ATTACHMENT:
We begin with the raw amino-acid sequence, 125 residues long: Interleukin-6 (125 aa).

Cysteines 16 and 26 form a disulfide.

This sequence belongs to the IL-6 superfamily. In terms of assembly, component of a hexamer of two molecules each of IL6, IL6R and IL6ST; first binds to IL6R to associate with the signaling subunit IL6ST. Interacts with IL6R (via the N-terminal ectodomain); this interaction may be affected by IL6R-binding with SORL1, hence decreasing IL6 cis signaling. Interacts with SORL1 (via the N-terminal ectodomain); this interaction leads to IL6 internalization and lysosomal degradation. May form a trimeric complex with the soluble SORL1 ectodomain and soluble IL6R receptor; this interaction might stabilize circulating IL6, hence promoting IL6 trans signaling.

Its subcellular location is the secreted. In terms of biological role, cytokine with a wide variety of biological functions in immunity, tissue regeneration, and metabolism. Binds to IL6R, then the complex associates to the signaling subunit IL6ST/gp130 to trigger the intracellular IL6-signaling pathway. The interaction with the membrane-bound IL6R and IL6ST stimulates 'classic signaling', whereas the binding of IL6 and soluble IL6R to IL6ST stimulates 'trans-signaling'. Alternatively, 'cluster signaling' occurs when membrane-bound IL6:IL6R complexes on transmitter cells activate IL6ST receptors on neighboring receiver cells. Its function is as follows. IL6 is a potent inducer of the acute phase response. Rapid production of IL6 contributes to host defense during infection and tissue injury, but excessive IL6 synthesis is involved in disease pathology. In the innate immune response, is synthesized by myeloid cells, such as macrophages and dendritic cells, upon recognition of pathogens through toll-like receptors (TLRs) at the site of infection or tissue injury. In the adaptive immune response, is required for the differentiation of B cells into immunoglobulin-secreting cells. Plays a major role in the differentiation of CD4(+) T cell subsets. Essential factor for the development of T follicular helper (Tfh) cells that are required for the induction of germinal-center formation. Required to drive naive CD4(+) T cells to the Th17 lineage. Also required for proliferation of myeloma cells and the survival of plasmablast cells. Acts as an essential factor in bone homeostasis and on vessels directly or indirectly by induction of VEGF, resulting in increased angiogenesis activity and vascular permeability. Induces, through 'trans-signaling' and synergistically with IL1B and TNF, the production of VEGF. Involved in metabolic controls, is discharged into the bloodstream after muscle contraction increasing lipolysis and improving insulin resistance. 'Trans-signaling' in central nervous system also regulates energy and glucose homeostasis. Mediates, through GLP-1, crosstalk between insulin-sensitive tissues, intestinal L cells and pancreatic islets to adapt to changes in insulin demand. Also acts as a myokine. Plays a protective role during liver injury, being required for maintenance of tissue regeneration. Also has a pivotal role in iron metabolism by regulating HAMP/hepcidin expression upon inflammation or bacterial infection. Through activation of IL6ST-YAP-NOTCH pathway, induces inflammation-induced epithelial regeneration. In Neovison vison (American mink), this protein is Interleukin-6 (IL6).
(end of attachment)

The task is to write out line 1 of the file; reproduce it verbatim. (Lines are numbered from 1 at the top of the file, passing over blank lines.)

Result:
We begin with the raw amino-acid sequence, 125 residues long: Interleukin-6 (125 aa).